The little girl who swore she was “never going to quit, never, never,” now has a fighting chance to live.
Ten-year-old Sarah Murnaghan previously had been put on the bottom of the list to receive an adult lung (the only type likely to become available) because the Department of Health and Human Services, which oversees transplantations, ruled that only patients twelve or older may join the adult list.
However, as Fox News reports, “U.S. District Judge Michael Baylson ruled June 5 that Sarah and eleven-year-old Javier Acosta, of New York City, should be eligible for adult lungs.” Yesterday Sarah received a lung transplant and reportedly is doing well. (I’ve seen no update about Javier.)
No doubt everyone who has heard of Sarah’s story is enormously relieved about the good news and is cheering Sarah on to recovery and a better, longer life.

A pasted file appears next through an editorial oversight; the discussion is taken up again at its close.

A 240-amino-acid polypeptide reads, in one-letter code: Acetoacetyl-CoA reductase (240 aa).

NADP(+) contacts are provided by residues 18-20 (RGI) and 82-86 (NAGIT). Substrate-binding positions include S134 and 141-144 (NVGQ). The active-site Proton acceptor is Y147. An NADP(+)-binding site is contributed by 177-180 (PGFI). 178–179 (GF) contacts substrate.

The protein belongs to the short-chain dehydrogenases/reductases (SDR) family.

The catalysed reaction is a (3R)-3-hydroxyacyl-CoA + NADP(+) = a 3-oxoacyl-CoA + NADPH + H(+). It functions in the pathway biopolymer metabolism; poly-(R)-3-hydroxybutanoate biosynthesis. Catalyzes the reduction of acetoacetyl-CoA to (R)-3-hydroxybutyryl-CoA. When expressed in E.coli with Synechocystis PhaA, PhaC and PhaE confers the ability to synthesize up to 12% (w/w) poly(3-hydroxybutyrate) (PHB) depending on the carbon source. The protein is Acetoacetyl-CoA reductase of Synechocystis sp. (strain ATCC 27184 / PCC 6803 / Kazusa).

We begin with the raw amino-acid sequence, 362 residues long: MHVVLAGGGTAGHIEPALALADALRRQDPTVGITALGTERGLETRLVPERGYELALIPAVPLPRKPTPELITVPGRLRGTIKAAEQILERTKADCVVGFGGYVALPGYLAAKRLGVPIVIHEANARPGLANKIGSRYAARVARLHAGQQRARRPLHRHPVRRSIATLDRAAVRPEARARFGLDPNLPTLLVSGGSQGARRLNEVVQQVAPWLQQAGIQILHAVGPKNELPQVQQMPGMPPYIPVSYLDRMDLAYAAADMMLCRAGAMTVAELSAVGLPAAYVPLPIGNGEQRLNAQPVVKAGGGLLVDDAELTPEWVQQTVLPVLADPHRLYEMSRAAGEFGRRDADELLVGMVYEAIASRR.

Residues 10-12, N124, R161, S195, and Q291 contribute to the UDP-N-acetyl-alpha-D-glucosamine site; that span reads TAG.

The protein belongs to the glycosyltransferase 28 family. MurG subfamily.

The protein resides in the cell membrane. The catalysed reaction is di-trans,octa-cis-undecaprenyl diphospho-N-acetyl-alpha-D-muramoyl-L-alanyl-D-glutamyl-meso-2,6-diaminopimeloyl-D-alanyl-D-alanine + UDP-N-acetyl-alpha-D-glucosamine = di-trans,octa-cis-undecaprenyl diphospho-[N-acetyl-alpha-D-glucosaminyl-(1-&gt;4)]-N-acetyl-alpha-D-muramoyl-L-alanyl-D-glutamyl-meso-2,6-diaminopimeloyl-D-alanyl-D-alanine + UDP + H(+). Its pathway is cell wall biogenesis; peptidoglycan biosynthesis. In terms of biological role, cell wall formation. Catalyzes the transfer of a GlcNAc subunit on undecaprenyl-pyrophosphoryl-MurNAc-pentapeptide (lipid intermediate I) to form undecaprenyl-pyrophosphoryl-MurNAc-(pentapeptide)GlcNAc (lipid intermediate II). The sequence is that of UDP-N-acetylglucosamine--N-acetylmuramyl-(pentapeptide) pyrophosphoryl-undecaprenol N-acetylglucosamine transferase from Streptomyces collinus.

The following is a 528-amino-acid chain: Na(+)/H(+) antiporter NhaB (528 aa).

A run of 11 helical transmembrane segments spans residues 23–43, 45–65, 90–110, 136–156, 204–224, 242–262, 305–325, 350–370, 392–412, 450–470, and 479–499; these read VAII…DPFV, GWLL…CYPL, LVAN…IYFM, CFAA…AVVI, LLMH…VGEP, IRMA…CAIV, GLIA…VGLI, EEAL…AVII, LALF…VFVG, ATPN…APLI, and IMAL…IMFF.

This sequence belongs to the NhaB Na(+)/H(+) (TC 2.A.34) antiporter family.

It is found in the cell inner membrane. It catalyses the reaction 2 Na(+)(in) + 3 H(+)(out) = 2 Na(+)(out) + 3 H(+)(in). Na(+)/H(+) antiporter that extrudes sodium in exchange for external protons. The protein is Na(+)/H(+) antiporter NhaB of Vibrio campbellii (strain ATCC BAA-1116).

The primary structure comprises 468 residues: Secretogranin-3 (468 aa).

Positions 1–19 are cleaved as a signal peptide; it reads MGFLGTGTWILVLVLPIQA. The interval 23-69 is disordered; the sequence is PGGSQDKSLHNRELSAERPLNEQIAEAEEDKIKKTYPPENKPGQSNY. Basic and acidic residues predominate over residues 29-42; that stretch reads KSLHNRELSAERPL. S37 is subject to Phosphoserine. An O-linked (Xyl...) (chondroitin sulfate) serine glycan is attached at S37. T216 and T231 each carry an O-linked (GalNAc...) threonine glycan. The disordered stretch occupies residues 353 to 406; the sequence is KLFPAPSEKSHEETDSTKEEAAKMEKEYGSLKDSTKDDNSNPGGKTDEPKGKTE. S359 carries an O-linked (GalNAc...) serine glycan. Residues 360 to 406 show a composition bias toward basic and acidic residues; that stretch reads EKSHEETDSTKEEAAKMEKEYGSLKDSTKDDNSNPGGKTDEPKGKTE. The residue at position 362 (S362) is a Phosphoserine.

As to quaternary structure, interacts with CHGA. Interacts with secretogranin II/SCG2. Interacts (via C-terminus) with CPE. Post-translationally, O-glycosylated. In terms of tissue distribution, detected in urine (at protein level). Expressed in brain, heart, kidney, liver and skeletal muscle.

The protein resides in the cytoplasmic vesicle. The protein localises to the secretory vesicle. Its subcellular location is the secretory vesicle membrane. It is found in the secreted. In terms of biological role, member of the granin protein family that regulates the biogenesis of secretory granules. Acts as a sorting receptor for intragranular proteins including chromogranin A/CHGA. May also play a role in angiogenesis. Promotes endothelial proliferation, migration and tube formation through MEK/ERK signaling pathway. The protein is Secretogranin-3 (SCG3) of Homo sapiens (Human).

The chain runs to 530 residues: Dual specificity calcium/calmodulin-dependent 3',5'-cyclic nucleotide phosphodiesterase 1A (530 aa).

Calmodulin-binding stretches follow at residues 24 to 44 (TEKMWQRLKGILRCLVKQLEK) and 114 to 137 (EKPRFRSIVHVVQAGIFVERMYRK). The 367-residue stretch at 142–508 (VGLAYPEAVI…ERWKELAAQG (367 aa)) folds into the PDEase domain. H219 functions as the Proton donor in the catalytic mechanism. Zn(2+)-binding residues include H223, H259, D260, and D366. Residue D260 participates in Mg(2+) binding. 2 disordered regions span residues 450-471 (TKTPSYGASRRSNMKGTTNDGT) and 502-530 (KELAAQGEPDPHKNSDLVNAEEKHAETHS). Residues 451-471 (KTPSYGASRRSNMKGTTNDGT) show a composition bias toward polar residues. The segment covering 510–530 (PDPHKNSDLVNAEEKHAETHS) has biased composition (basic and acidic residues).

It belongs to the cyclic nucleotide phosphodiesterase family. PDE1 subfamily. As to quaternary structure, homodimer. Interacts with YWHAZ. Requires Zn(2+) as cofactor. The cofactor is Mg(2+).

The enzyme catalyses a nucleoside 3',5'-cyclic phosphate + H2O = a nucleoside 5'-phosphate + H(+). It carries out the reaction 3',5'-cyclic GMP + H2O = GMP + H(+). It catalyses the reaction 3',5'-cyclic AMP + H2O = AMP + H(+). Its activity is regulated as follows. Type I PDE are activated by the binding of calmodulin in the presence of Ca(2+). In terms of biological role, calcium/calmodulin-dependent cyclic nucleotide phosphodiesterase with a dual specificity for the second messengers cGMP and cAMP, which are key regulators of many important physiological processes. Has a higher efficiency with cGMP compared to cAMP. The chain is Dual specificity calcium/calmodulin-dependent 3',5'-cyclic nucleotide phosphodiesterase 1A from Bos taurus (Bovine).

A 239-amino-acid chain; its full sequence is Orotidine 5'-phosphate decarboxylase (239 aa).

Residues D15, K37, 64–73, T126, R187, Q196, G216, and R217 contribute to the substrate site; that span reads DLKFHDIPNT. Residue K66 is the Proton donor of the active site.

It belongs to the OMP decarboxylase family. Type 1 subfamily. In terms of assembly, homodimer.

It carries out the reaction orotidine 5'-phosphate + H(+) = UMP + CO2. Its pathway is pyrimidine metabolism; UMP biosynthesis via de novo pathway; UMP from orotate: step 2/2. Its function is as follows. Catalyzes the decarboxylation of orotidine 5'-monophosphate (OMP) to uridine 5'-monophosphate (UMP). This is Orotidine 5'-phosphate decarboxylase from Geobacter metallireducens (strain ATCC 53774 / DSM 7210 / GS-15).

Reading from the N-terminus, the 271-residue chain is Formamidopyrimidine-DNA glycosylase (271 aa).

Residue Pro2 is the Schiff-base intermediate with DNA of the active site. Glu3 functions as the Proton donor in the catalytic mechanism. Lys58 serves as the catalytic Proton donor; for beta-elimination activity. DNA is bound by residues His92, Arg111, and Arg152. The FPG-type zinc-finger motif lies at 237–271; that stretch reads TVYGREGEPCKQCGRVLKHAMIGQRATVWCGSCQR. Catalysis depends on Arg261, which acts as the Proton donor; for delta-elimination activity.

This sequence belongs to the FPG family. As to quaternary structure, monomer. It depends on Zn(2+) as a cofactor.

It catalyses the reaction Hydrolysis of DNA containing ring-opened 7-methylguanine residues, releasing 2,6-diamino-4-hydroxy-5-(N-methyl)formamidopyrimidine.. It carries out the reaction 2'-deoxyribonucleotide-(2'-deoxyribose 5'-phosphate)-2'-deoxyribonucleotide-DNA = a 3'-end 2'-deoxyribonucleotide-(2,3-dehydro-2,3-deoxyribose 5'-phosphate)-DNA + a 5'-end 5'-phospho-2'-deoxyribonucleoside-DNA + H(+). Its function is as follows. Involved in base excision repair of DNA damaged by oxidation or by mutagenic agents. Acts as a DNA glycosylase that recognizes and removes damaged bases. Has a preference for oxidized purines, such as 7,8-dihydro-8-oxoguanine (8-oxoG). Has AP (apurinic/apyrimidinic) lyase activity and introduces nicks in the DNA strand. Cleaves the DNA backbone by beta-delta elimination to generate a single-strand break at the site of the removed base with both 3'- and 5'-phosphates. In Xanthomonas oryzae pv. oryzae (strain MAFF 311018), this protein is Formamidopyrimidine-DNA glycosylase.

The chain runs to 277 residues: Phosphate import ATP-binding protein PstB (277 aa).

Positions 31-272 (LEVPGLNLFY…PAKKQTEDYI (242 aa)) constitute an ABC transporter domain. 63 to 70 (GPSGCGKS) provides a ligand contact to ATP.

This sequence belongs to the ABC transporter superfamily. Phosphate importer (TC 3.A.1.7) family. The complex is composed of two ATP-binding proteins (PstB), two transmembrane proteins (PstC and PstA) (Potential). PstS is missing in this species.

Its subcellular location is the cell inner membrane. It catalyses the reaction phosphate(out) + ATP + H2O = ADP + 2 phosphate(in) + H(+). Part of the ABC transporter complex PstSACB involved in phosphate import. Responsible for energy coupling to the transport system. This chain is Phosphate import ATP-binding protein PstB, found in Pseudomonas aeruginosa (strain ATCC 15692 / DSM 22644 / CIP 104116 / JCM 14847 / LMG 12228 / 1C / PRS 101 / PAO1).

But we should also pause and look at the wider issue at hand—the regulatory regime that almost deprived Sarah of her fighting chance to live and that does deprive many other people of their fighting chance every day.
Sarah’s story highlights several treacherous facts, including: (1) In the United States, the system of organ transplantation is fundamentally under the control of the federal government; (2) government agents, whether bureaucrats or judges, determine who gets organs and who does not; (3) these agents serve as de facto “death panels”; and (4) government severely restricts the supply of organs by banning financial compensation for them, thereby sentencing many patients to death.
For the sake of the countless other patients in desperate need of an organ transplant—patients who are every bit as real and as desiring to live as Sarah—we should demand an end to the government’s policies of death. We should demand that the government protect the rights of individuals to donate organs as they see fit, whether charitably or for compensation (for themselves or their estates). It is a matter of the right to life.